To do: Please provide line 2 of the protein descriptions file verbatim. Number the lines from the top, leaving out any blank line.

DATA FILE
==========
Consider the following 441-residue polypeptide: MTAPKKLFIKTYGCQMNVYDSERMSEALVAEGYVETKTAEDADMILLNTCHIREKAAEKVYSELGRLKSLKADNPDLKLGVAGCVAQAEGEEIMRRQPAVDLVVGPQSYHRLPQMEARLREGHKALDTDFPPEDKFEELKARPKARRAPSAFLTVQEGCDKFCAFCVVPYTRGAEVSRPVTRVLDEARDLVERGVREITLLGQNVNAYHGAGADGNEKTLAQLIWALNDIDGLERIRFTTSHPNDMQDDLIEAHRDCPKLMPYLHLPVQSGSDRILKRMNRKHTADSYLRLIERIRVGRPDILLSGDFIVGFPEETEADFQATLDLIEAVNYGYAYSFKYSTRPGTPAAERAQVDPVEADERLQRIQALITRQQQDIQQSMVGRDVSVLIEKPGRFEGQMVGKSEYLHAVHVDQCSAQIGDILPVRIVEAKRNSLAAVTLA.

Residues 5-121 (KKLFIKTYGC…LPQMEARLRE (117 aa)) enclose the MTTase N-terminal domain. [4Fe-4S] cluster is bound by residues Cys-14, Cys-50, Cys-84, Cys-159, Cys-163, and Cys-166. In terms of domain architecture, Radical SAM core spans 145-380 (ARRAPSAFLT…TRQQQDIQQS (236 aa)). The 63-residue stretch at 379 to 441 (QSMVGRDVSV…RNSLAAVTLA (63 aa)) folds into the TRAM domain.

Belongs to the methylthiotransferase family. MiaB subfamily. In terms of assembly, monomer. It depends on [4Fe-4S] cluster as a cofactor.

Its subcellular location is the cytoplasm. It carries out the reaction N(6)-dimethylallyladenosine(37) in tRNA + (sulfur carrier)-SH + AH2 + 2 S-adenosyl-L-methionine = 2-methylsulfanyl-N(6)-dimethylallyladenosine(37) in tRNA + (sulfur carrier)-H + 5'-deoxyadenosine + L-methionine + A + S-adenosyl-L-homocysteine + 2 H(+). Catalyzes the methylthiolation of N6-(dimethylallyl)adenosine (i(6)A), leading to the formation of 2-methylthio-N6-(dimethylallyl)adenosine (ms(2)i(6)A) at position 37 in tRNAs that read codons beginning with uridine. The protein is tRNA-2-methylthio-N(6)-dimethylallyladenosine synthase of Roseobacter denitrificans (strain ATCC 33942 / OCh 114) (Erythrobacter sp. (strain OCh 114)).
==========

Residues 5-121 (KKLFIKTYGC…LPQMEARLRE (117 aa)) enclose the MTTase N-terminal domain. [4Fe-4S] cluster is bound by residues Cys-14, Cys-50, Cys-84, Cys-159, Cys-163, and Cys-166. In terms of domain architecture, Radical SAM core spans 145-380 (ARRAPSAFLT…TRQQQDIQQS (236 aa)). The 63-residue stretch at 379 to 441 (QSMVGRDVSV…RNSLAAVTLA (63 aa)) folds into the TRAM domain.